21. What are your thoughts on companies that manage real estate (as contracting those would remove the necessity to be at a specific place)?

  22. I invest in duplexes. My first home cost me $45k which I paid cash for. My rental income from it comes out to about $1300 a month which adds up to $15,600 a year in income. I had to reinvest about $2000 of that to do maintenance. So overall I made about $13k per year for a $45k investment. That's a 30%+ return. I bought my second house for 51k and make 16k a year on the second property. So currently I'm making 25k + per year off of just 96k investment. And that's accounting for a very very conservative 5k in maintenance per year which never happens. Typically yearly maintenance per property ends up being less than 1k per year.

    Curious to know what your return is on the stock market, for me real estate seems to make the most sense. I stay away from mortgages to not get owned in bubble blowouts, but people will always need a place to live so real estate seems like a safe bet. My plan is to buy a new house, cash, every 2-3 years. Within 10years I should own at least 5 properties or 70k in passive income per year for a total 250k investment.

    Anyone have any questions or comments regarding why they think my strategy is bad feel free to comment.
    Btw I am in the software world myself, so him saying he has delecate hands seems silly. Obviously don't buy homes in high rate markets like silicon valley, buy low in cities that are coming up. My first house I bought for 45k was reestimates of value and came back estimated at 61k already after only 3years. So in 3years, i made 29k in profit from rent and my properties value went up by 16k. Therefore if i sold today, I would have made all my money back. So doubling my 45k in just 3years

  23. Real estate has a return on investment of about 5%-8% in rentals or equity annually in the Bay Area. If you want to own real estate, you have to make a commitment to maintaining your properties, which is the obnoxious amounts of maintenance and sales (finding good tenants).

    I now am based in SoCal, I think the better investment for you would be REITs (companies that own real estate assets that are legally obligated to pay out 85% of their profits in dividends).

    This is just my suggestion, but there is a channel called “Joseph Carlson”, I think it is wise to focus on a dividend portfolio that grows and pays a substantial return.

  24. Exactly ten minutes! Trading is for the birds. It's all about those 100 year Argentina bonds! (just kidding)

    For cash, why not consider having bank accounts in other countries, especially in Asia, which can offer much better interest rates on savings. 1.7%?! I suspect you can get much higher in Singapore or Hong Kong etc.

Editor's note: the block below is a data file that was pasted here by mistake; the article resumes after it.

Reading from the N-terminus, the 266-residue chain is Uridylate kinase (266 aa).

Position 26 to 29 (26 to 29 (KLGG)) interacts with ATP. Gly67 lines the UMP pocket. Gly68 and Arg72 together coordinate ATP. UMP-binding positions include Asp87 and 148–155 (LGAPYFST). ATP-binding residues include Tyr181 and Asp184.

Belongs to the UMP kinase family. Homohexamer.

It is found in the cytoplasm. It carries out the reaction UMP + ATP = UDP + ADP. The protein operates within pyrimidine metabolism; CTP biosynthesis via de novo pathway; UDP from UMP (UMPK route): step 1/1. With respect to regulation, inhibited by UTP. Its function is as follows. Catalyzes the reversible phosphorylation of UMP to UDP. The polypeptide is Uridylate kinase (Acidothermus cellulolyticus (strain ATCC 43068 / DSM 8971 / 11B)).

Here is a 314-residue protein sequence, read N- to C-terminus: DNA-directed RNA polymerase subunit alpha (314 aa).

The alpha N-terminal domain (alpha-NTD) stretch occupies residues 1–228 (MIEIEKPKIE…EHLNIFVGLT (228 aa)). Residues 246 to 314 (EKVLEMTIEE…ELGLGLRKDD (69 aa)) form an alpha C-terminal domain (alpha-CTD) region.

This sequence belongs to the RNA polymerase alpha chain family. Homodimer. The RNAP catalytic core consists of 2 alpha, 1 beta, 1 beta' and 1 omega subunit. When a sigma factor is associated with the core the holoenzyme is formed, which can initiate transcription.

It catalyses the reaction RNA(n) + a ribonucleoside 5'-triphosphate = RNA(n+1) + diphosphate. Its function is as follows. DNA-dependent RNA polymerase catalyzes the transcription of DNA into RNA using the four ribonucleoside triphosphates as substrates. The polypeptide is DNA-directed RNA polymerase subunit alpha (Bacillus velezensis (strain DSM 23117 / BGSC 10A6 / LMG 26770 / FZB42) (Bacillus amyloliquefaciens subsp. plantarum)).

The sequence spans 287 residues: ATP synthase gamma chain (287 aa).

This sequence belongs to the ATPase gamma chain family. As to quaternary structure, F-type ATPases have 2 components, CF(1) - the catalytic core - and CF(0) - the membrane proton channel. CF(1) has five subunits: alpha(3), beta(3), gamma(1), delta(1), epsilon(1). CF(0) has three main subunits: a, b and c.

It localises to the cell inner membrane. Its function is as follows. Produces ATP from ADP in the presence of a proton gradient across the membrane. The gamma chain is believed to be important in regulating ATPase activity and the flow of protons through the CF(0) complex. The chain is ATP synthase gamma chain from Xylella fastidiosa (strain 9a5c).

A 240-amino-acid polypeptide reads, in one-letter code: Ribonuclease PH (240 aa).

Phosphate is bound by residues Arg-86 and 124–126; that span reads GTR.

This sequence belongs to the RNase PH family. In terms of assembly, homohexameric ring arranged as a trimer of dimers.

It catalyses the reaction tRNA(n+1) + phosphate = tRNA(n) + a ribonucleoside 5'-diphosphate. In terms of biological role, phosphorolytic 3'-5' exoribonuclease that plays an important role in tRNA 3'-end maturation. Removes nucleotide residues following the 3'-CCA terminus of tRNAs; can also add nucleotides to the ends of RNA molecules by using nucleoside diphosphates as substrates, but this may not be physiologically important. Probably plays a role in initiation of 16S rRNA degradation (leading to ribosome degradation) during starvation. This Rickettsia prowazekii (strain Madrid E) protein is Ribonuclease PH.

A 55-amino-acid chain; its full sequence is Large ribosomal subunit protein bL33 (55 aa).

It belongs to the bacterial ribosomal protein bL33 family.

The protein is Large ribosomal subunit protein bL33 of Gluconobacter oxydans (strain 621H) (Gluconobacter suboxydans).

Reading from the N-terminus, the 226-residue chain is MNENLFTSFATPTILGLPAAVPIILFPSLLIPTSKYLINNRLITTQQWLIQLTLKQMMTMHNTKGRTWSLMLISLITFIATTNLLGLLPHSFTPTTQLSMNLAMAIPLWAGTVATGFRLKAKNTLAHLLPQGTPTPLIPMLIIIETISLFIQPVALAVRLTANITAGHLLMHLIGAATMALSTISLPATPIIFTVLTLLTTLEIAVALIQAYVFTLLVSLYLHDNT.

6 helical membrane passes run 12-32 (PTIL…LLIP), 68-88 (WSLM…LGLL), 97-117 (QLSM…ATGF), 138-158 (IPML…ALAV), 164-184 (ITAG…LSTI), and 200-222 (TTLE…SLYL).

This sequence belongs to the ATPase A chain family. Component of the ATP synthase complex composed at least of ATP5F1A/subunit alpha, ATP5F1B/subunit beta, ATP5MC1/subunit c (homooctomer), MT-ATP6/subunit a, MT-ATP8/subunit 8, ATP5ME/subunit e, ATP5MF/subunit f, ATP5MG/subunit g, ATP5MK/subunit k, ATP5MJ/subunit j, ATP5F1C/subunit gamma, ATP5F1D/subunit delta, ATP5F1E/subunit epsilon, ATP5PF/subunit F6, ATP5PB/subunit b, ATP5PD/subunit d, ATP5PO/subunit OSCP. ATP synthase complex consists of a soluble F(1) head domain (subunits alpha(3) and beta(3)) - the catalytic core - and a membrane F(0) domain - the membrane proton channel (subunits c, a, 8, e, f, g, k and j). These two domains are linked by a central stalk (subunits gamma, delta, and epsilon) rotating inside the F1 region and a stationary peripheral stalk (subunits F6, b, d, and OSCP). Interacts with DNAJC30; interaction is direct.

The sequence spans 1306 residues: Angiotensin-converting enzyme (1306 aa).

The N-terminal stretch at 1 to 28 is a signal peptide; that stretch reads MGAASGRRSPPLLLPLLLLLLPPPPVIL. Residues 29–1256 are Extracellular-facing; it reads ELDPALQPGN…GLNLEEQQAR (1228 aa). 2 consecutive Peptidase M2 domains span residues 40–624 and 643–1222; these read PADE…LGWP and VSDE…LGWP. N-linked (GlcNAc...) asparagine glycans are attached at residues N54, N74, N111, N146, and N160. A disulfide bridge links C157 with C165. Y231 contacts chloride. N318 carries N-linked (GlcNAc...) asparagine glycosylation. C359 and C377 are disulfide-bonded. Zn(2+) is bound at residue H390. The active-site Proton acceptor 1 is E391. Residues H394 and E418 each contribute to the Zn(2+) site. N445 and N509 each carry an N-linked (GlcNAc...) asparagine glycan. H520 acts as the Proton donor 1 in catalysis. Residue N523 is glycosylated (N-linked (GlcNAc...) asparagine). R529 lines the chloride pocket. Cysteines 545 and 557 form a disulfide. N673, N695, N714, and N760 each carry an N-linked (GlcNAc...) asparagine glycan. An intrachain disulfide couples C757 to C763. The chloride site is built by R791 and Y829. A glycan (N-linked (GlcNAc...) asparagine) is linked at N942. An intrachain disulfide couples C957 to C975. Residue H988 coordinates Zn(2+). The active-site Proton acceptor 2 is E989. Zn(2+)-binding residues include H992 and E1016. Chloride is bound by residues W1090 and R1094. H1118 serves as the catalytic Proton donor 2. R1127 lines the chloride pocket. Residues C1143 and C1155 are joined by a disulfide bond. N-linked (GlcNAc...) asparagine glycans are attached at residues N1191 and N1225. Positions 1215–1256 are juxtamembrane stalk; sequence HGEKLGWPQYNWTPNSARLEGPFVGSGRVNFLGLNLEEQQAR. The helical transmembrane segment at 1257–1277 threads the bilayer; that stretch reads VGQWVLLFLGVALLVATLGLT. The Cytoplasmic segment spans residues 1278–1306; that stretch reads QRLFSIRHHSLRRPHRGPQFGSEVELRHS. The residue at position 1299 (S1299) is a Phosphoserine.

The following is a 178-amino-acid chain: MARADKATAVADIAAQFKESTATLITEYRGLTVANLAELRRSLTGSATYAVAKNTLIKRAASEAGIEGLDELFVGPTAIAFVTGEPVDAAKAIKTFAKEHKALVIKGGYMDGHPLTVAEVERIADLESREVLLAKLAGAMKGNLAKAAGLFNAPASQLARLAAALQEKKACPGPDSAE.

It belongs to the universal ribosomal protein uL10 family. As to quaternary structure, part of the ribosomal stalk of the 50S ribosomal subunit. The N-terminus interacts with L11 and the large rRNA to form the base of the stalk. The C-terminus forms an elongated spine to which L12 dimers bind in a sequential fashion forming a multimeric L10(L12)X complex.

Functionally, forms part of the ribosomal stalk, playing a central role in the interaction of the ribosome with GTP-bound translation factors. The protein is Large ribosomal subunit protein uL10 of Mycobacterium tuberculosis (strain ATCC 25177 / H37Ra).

25. 30-40% bonds is too high for most people unless they are close to retirement. Since you can't access your retirement accounts until a later age, its better to go for riskier investments that grow more over the long term.

  26. How do you justify you are not gambling? Buying the right house could have a higher chance making more than trading in the long run. You can buy multiple houses and rent out to your students and fans or sell it to them.

  27. When I was working I didn't have time to trade individual stocks except for a short time during the era when I traded a lot of Sun Microsystems stock and luckily sold it when it was near $100. Other than that my investing has been maximize by 401k plan, exercise employee stock options, own a home in bay area that is now paid off. This has allowed me to accumulate wealth. I did pull out of the market before the 2008 crash but I was probably slower than I could have been in getting back into the market. Now I am retired and I have done some individual stock buying and selling usually with the goal of achieving a particular gain, i.e make enough on AAPL to pay for a new MacBook Pro. Now I invest a little in TSLA. At my age I am very conservative with wealth preservation, zero debt and enjoying life. I hope you have time to do the same!

  28. I don’t know your financial situation/goals, but I’d assume if you’re already a multi millionaire and you have 80%of your wealth in equities, you’re looking to grow it more so than preserve it. I would consider some defensive investments that operate inverse to the USD (I like physical precious metals, primarily gold and silver). Consider real estate, precious metals, fine art and others that can potentially preserve the amazing gains you have already made. I’m not a complete bear on the stock market right now, but the fundamentals seem a bit too scary to have 80% of your wealth tied up into it.

  29. Is it just me or are a lot of these multimillionaire videos recorded in a shed? If it were not for the high quality video I would be a skeptic.

  30. Have you looked at Timothy Sykes and Steven Dux YouTube videos? They seem to explain how to navigate the stock market and understand how to be flexible in your trading.

  31. I have a question,
    Do employees at FANG always sell their stock right after receiving? Nobody ever discusses it, but it seems weird to keep 90% of your portfolio on one single company.

  32. Seems like you would like Jack Bogle style investing. Common sense investing using index fund ETFs. Reversion to the mean